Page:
The new KODAK LIBRA VP2 Digital Plate offers significant improvements over Kodak’s previous generation of violet plates with faster imaging speeds, higher durability on press, and a low environmental impact. Developed for newspaper printing, the LIBRA VP2 Plate has been doing a great job for some time now at the Axel Springer Group’s offset printing plant in Ahrensburg, Germany. Ahrensburg is one of the media and technology company’s three newspaper production sites in Germany together with the printing houses in Essen-Kettwig and Spandau (Berlin).
Offsetdruckerei Ahrensburg operates seven days a week in two shifts. Production takes place on six 48-page newspaper web presses designed for Nordic format. Apart from the Axel Springer Group’s own newspaper titles like BILD, BILD am Sonntag, DIE WELT and WELT AM SONNTAG, the portfolio also includes external contracts such as Hamburger Abendblatt and Süddeutsche Zeitung.
In line with the general trend in the newspaper industry, the Ahrensburg printing plant has experienced declining circulations of its various newspaper editions over the last few years. As a result, the longest print run is in the region of 150,000 impressions – a figure that is well below the built-in durability of modern newspaper plates. “The situation today is that a plate’s ability to run clean, fast, and efficiently with only a minimum of startup waste – plus consistent, high print quality, of course – is what matters most,” explains Dirk Gaulke of Print Production Management, who is not just in charge of platemaking but also responsible for work materials and quality assurance. Yet these weren’t the only properties of the LIBRA VP2 Plate that persuaded the Offsetdruckerei Ahrensburg management to become a Kodak plate customer at the end of the trial phase in summer 2020.
A welcome alternative
The Kodak violet plate replaced a product from another manufacturer. However, the newspaper printer pursues a ‘two supplier’ strategy with all key consumables, which is why Gaulke comments that “The biggest benefit from our point of view is that in spite of us using different plate products, we haven’t so far noticed any variations in terms of either on-press behavior or quality capabilities. We have to say that the LIBRA VP2 Plate lives up to our expectations in every respect.”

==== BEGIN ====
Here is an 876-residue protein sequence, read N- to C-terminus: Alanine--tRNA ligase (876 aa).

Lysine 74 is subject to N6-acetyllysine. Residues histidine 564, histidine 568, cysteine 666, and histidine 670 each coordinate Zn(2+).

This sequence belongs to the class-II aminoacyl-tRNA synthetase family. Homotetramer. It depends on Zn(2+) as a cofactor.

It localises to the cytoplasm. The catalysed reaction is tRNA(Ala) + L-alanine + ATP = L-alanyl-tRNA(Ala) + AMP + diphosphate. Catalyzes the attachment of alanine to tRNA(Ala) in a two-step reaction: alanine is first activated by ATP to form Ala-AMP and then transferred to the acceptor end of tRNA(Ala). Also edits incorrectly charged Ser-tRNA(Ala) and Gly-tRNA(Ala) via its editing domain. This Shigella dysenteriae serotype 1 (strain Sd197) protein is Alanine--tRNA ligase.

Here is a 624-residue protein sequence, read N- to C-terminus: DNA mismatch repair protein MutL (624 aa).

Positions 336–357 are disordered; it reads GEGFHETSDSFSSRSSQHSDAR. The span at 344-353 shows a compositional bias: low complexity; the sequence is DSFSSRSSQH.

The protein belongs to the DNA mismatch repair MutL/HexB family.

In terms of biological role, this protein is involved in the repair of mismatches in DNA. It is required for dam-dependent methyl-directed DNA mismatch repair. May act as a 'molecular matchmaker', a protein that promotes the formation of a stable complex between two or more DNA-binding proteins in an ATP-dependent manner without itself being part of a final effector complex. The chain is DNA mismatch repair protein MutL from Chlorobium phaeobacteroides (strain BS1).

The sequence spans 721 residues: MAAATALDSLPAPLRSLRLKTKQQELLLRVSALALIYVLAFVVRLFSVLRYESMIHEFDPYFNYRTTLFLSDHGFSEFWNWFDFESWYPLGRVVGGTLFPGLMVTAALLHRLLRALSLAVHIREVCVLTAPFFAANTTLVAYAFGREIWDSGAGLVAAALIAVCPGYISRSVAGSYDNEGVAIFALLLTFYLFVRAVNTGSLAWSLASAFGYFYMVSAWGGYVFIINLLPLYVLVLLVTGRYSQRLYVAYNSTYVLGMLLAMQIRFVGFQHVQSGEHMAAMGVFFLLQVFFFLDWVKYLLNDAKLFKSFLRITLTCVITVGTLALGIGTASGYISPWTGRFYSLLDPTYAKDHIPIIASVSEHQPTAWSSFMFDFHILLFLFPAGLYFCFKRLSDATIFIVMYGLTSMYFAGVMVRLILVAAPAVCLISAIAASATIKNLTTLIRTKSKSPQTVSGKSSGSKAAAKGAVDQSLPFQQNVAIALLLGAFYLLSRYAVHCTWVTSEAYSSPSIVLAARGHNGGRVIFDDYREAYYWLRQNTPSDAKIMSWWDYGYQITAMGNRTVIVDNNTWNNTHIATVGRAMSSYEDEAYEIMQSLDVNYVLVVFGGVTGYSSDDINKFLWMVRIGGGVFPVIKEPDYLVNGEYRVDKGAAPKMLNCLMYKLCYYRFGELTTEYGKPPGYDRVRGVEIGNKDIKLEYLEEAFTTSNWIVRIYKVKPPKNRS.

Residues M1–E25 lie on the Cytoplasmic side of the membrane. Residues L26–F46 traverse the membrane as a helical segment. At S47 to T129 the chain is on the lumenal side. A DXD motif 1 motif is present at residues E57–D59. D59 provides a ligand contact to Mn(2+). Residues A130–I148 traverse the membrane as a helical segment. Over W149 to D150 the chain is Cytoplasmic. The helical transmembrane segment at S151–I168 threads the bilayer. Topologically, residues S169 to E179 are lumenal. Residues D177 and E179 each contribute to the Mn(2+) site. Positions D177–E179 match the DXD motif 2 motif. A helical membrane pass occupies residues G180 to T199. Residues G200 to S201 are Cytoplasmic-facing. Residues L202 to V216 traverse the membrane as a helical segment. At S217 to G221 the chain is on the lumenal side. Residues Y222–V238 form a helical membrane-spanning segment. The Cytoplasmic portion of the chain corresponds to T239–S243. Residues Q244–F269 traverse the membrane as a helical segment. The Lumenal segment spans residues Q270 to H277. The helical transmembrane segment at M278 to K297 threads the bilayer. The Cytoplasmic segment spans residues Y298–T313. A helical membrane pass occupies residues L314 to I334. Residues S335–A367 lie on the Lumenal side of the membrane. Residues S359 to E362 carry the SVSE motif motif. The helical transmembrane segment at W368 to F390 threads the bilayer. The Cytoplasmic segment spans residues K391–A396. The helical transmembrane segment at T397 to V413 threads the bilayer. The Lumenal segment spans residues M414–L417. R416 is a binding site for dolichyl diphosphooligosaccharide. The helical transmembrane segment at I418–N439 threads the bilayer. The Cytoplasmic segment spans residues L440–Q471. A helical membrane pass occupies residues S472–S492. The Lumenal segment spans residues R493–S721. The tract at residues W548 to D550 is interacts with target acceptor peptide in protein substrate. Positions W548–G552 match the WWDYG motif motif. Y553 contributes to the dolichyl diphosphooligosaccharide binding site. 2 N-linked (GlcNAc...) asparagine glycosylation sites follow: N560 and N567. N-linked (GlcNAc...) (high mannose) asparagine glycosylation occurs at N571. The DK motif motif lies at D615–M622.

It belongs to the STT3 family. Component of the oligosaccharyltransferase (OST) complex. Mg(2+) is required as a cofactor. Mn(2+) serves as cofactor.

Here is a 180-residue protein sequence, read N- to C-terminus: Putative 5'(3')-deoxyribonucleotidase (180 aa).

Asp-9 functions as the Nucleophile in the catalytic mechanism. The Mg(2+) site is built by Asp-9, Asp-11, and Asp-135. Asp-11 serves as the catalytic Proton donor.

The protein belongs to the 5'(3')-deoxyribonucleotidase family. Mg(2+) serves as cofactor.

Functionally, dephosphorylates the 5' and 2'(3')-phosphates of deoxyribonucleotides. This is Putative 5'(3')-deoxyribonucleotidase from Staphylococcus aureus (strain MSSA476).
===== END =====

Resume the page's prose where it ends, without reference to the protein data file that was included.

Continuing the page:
The plates are made on four violet platesetters with downstream clean-out units. Each of these CTP lines has a capacity of 280 plates in the relatively large Nordic format (broadsheet format: 396 x 579 mm). A single CTP line was changed over to imaging and processing the LIBRA VP2 Plate to begin with. “The transition was totally smooth. All we did was switch to the KODAK COF-2 Plate Solution in the clean-out unit and image the LIBRA VP2 Plate using our standard test chart, to enable us to adjust the imager settings,” Gaulke reports. “We didn’t even have much call for support afterwards. A Kodak technician came here to check performance, but there was nothing that needed readjusting in either imaging or processing.”
The company uses Kodak’s easy chem setup, which saves water and chemistry by removing the prewash and final rinsing and gumming steps during plate processing. When asked about the bath life of the plate solution, Gaulke replies, “We have fixed maintenance intervals for all of our clean-out units, and we always exchange the chemistry after 3500 square meters or roughly 14,000 plates. It’s no big deal cleaning the clean-out unit; we simply rinse it with water, allow a cleaner to circulate, and then rinse it out again – that’s all there is to it!”
LIBRA VP2 is on the rise
Encouraged by the positive experience with the LIBRA VP2, Axel Springer’s Ahrensburg printing plant migrated a second CTP line to the Kodak violet plate in January 2021. Dirk Gaulke sums up the reasons why the LIBRA VP2 Plate is gaining ground as follows: “It wasn’t only that the launch was absolutely smooth; the Kodak plate has also proved to be extremely stable. There have been no problems whatsoever with the product to date. What’s more, we’ve always felt very well looked-after by Kodak.”